Nepali Jiwan had an interesting post on the concept of “impurity” in Nepal that I wanted to link to. I’ve been wanting to write about the Nepali concept of jutho or (for lack of a better word to describe it in English) “impurity” for a long time, but as Nepali Jiwan points out, the concept is very multifaceted and complicated and can seep in to many different aspects of life such as table etiquette, customs surrounding death, even women’s menstrual cycles.

Once I tried to list some of the jutho topics I’d learned about—mostly from table etiquette. For instance, one is not supposed to touch another person’s plate with your hands or eating utensils once you have started eating since this would “contaminate” the other person’s food. This even extends to reaching out to bowls in the center of the table and taking more food for yourself—a very American concept of eating (“Please pass the mashed potatoes!”)—because this could potentially contaminate the food as well, and is a reason that many Nepali women will serve everyone in the family first and wait until everyone else is done before eating themselves. In a country where we mostly use forks and spoons and our hands remain “clean” while eating, the idea of if you reach out to spoon more potatoes on your own plate you are “contaminating” the bowl of potatoes might sound a little weird, but if you are eating with your hands and they are sticky with mashed potatoes and butter, then you can imagine that multiple people reaching out to a serving spoon could get messy real quick.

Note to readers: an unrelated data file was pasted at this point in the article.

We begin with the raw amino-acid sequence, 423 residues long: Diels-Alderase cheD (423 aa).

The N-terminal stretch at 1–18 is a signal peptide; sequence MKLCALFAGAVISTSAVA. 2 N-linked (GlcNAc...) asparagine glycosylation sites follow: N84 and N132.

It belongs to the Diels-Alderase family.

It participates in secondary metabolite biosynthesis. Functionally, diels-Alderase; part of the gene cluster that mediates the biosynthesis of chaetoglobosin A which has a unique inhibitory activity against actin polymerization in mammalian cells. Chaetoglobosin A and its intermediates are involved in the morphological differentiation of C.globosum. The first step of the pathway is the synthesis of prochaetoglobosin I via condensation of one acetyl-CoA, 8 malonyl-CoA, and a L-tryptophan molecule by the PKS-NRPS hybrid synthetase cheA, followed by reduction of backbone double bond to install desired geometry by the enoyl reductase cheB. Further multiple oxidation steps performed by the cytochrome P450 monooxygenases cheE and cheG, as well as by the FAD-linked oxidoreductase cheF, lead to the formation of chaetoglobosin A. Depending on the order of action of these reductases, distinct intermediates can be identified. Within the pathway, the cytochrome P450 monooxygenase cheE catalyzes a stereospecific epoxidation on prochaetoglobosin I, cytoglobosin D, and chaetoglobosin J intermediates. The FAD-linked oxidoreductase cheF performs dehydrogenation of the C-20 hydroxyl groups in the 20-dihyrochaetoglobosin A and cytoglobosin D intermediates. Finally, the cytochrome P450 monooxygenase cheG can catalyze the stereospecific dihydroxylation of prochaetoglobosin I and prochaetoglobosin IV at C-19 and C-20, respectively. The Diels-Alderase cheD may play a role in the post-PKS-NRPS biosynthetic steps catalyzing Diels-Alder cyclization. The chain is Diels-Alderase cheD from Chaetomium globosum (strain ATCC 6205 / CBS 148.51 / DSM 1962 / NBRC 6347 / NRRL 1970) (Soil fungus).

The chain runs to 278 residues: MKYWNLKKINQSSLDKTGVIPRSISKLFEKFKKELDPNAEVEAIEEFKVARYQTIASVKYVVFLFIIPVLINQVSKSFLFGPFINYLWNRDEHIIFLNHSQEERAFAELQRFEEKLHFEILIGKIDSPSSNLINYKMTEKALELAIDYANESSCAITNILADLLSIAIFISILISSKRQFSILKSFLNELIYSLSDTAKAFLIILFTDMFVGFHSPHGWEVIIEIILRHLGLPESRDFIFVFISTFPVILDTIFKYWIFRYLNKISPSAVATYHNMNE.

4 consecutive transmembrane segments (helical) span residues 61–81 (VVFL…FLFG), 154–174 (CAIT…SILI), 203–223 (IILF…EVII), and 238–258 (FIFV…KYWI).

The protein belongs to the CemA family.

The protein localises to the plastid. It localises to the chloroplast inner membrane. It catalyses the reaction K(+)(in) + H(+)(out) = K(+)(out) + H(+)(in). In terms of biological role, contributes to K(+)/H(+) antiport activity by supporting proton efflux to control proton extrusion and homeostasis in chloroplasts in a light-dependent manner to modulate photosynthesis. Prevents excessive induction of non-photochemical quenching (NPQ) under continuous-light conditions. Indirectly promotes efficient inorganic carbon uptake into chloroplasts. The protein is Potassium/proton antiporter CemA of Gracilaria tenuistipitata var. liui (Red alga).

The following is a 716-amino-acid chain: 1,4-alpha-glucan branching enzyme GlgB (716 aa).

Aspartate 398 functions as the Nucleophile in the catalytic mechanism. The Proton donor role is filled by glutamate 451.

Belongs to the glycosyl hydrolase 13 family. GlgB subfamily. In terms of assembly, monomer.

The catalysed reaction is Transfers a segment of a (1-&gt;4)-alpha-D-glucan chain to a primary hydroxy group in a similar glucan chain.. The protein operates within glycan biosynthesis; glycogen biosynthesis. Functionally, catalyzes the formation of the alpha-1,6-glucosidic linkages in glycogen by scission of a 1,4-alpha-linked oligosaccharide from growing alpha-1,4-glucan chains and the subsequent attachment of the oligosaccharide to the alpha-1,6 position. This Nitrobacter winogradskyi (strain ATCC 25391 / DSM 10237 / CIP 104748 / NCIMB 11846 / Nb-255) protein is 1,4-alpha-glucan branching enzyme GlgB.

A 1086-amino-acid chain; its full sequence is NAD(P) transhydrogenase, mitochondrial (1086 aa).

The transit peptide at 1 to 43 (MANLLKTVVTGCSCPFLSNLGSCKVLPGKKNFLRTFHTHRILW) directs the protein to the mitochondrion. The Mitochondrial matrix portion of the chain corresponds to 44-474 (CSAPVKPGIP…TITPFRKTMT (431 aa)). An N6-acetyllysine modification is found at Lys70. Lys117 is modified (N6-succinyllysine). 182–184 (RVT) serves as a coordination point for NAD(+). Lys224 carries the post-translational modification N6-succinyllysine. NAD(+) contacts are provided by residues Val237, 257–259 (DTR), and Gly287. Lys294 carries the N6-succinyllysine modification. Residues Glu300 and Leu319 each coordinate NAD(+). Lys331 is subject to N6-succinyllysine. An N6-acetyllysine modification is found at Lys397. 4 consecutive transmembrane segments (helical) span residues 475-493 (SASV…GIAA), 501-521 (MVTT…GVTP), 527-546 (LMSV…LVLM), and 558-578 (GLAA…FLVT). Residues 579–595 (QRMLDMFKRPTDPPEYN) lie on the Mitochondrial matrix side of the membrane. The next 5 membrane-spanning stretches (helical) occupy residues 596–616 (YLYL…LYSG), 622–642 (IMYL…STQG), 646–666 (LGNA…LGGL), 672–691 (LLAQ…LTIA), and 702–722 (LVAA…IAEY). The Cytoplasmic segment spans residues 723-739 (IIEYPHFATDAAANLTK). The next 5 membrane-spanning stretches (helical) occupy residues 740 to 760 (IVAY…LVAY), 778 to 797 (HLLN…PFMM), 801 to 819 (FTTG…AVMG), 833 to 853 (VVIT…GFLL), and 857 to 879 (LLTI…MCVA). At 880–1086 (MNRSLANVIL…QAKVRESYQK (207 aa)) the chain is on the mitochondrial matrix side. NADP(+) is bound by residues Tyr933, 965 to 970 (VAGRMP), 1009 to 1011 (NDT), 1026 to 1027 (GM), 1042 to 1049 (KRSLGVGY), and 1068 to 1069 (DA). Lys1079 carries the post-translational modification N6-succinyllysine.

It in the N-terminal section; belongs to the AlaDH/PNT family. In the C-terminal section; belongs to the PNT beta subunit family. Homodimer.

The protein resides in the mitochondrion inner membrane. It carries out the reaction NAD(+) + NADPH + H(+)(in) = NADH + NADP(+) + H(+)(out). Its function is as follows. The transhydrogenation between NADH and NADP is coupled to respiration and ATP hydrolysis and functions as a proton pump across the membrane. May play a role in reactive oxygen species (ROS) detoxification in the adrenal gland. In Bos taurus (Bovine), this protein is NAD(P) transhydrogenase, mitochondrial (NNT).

Then why not use your other hand? Because the left hand is reserved for “cleaning yourself in the bathroom” and even though one washes your hands after wiping yourself, your left hand is ritually impure due to this, so it would be considered impolite to reach out to a serving spoon with such a hand.

While P’s family was here, they adapted to my more “American” style, and although they ate with their hands, I think they served themselves by reaching out with their left hand to the serving spoon or asked for someone like me, who was using a spoon at the table and had a clean hand, to dish out more food. I’m not sure if this made them uncomfortable, because I never thought to ask, instead I was just pleased to have a more “family style” (to me) way of eating, rather than P’s mom running back and forth serving everyone and then eating by herself. When we got to Nepal, the “Nepali” style returned.

This example is just one basic example of jutho, but there are many many more. I’m not in the best position to explain them as I live in the US with many younger Nepalis who don’t necessarily follow many of the rules of jutho, but when you live with a family back in Nepal the rules can become more evident depending on how strict the household is. Nepali Jiwan mentions a few—such as the jutho taboos surrounding a recently deceased family member.